“When Beacon leads, others follow.” said Food & Water Watch Hudson Valley Organizer Emily Skydel. “A gas-free Beacon will save residents money on their energy bills, spur economic growth in the green economy and draw down climate-warming emissions. Dirty fuels like fracked gas have no place in the buildings where we live, work and play. Next up, the state legislature must follow suit and pass the All-Electric Building Act in the budget.”

“When we first started our campaign to pass gas-free buildings legislation, this issue wasn’t even being discussed by the City Council. Now we’ve passed one of the most ambitious bills in the country,” said Veekas Ashoka, co-founder of Beacon Climate Action Now (BCAN). “We made that change by talking to our neighbors and letting them know that fossil fuel corporations like Central Hudson are lying to them about gas at the cost of our money and our children’s health. Hundreds of Beaconites of all political affiliations and backgrounds signed our petition demanding bold action from our city and beyond. Tonight Beacon voted to fight back against those who profit off of our pain, and we demand that New York follows our lead by banning gas hookups in new buildings starting in 2024 in the state budget next month. BCAN will build on this win and continue standing up for justice for everyone in our region so that we can create a healthier, happier future together.”

“This is a proud moment for Beacon,” said Thomas Wright, a local business owner. “With the electrification legislation, we put an end to committed emissions in new construction. Beacon is setting a higher standard for new construction and major renovations. A standard that accelerates electrification, improves air quality, and saves homeowners and landlords lots of money in the process. Electrification of new construction also means halting the expansion of fossil-gas infrastructure, and continuing the expansion of electrical infrastructure, delivering renewable energy, which is all vital to helping the state achieve the goals set by the CLCPA. On top of all of the above, electrification is good business for developers: why would you bet on fossil fuels when you know they are going the way of asbestos and lead paint?”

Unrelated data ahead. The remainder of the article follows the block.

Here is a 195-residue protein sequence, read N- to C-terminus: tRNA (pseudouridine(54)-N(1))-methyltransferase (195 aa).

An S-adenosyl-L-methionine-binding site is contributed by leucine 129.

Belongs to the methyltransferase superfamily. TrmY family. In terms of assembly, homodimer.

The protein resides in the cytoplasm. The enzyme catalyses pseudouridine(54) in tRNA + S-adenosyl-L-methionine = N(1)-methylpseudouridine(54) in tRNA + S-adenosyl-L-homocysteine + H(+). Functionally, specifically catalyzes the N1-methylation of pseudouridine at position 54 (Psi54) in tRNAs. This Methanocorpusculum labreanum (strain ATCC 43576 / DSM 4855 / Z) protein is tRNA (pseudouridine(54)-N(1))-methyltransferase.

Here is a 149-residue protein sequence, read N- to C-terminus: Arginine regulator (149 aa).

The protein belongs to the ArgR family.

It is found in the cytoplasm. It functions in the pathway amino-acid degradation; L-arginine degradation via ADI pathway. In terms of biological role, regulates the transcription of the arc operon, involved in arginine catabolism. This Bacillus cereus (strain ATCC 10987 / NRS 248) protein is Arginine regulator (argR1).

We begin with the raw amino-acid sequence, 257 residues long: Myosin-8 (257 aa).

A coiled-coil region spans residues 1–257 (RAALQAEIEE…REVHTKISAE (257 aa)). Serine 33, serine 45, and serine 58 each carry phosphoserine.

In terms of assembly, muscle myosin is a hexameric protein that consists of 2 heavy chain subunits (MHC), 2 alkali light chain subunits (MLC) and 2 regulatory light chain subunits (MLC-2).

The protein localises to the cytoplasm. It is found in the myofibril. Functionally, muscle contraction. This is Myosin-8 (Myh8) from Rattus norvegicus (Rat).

“Speaking for myself as an architect and concerned citizen, I am enthusiastic to help the City of Beacon realize an electrified future,” said J.C. Calderón, Immediate Past President of the Board of Directors, AIA Westchester + Hudson Valley Chapter, and Founding Principal at Calderón Architecture & Design Studio P.C. “As a parent and a resident of Beacon, I applaud this effort to protect our climate, our families, and our wallets from fossil fuels.

“It is crucially important to pursue equitable and rapid electrification of buildings and to stop construction of new natural gas infrastructure if we are to meet CLCPA goals,” said Sergei Krasikov, Chair of the Beacon Conservation Advisory Committee.

“I am thrilled that the Beacon City Council has passed this law. Yet again, our beautiful city of Beacon is a “beacon” of progress. This legislation will put us on a path to a healthier, more sustainable future for generations to come. I know that we will be able to look at this environmental success in Beacon and be able to use it as an example for what we can accomplish countywide,” said Yvette Valdés Smith, Minority Leader, Dutchess County Legislator, District 16.

“I appreciate the work of BCAN, my fellow Councilmembers and the Conservation Advisory Committee for this future thinking legislation that addresses the climate crisis head on to restrict and prohibit the use of natural gas in Beacon,” said City Councilmember Wren Longno.

Press Contact: Phoebe Galt [email protected]